This is the only place in Scripture this word is used. Peter actually borrows it from Greek mythology and applies the word in a completely different way than pagan traditions did. But the concept of “restraint” would have been familiar to his audience, and it was an effective way to make the point.
The current restraint apparently limits Satan’s access to God’s throne (see Job 2:1; 1 Kings 22:21-23; and Revelation 12:7-9). Revelation 12 implies that Satan and the angels that followed him fought the righteous angels, as well as God Himself, before the creation of Adam. The same reference implies a follow-up rebellion at the end of the age, just before Christ returns.
Again, what Peter wrote agrees with the other writers concerning the destruction of Satan by binding or restraining him. The devil’s powers are limited to what God allows to fulfill His purpose.
Jesus prophesied through John of a future time when Satan would be bound for 1,000 years. During this time he will not be permitted to influence humanity in any way—not until the very end of the millennial rule of Christ on the earth.
“Then I saw an angel coming down from heaven, having the key to the bottomless pit and a great chain in his hand. He laid hold of the dragon, that serpent of old, who is the Devil and Satan, and bound him for a thousand years; and he cast him into the bottomless pit, and shut him up, and set a seal on him, so that he should deceive the nations no more till the thousand years were finished. But after these things he must be released for a little while” (Revelation 20:1-2).
Why will God release Satan at the end of the Millennium? The Bible does not give the answer, leaving us only to speculate on the purpose. It is clear, however, that after the 1,000 years have expired, the devil is released from his prison. He will be allowed to deceive the nations one last time. Since God only allows Satan to do what fulfills His will, whatever happens will work toward His purpose. The devil will successfully manage to agitate nations to rebel against God’s government at Jerusalem in a final attempt to destroy the saints and eliminate Christ’s rule.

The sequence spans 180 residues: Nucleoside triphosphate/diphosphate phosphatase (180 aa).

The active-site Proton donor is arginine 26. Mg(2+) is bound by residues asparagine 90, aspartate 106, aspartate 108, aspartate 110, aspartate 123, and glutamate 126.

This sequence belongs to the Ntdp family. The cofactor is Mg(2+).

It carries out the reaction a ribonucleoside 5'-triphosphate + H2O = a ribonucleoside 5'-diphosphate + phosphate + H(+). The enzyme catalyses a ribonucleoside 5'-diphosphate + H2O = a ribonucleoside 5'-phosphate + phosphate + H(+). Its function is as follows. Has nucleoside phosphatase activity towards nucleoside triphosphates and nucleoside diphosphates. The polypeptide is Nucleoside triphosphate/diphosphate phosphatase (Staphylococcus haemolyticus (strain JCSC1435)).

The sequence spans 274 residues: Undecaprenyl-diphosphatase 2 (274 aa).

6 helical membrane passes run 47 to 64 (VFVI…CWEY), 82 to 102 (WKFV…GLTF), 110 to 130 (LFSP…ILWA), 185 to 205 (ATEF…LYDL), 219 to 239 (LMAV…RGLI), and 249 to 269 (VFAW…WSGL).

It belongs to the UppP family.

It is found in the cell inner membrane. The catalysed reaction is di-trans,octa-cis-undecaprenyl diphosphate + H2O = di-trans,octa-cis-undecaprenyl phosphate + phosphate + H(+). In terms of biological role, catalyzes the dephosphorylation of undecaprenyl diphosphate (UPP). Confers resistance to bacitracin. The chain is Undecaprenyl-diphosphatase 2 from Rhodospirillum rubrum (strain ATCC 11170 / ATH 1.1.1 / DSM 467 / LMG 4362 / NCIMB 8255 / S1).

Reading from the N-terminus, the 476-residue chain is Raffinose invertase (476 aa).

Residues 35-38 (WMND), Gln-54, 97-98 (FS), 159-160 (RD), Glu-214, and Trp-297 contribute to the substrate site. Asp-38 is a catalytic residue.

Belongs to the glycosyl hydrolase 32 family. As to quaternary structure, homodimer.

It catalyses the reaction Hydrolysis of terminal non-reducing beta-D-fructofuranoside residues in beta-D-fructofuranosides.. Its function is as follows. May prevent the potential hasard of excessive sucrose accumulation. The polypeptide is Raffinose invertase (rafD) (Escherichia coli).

What is Satan’s destined end? The Bible shows that the devil will not die, but rather that he will suffer torment. After Satan’s deception following the 1,000 years, he will be “cast into the lake of fire and brimstone” where he “will be tormented day and night forever and ever” (verse 10). The fire will have no effect on him because he is spirit.
On one occasion during Christ’s earthly ministry, several demons asked Him a question. “When He [Jesus] had come to the other side, to the country of the Gergesenes, there met Him two demon-possessed men, coming out of the tombs, exceedingly fierce, so that no one could pass that way. And suddenly they cried out, saying, ‘What have we to do with You, Jesus, You Son of God? Have You come here to torment us before the time?’” (Matthew 8:28-29).
The evil demons that possessed these two men knew that their future fate would include some sort of torment. The demons did not say to Christ, “Have you come here to kill us before the time” or “to totally abolish us before the time”; but rather they asked, “Have you come here to torment us before the time?”
A place of never-ending torment is what many wrongly teach is the fate of humans who reject God’s offer of salvation. (See related articles that explain the biblical teaching about hell.) Ironically though, a never-ending torment is the fate of Satan and his demons. (Do not confuse this with the fate of the incorrigibly wicked human beings, who will be cast into the lake of fire, which will be the end of their existence. Humans can die; they do not live forever in torment.)
The apostle John wrote, “He who sins is of the devil, for the devil has sinned from the beginning. For this purpose the Son of God was manifested, that He might destroy the works of the devil” (1 John 3:8). Notice John said that God will destroy the works of the devil, not the devil himself.
When writing to the Galatians, Paul spoke of the normal, natural acts of humans apart from God, called “works of the flesh”: “Now the works of the flesh are evident, which are adultery, fornication, uncleanness, lewdness [unrestrained lust], idolatry, sorcery, hatred, contentions, jealousies, outbursts of wrath, selfish ambitions, dissensions, heresies, envy, murders, drunkenness, revelries, and the like; of which I also told you in time past, that those who practice such things will not inherit the kingdom of God” (Galatians 5:19-21). All of these evil actions represent the works of the devil. Humans who refuse to repent of these works will be destroyed forever.
So, how is Satan destroyed? From all we have seen, both the Greek and Hebrew Scriptures reveal that Satan, as well as his demons, will be spiritually bound and constrained by God in darkness forever. Satan’s influence, his deception and his evil works will be eliminated and destroyed forever. However, Satan and his demons will, as spirit beings, continue to exist, albeit in a tormented state of mind—a just punishment administered by an all-powerful and righteous God.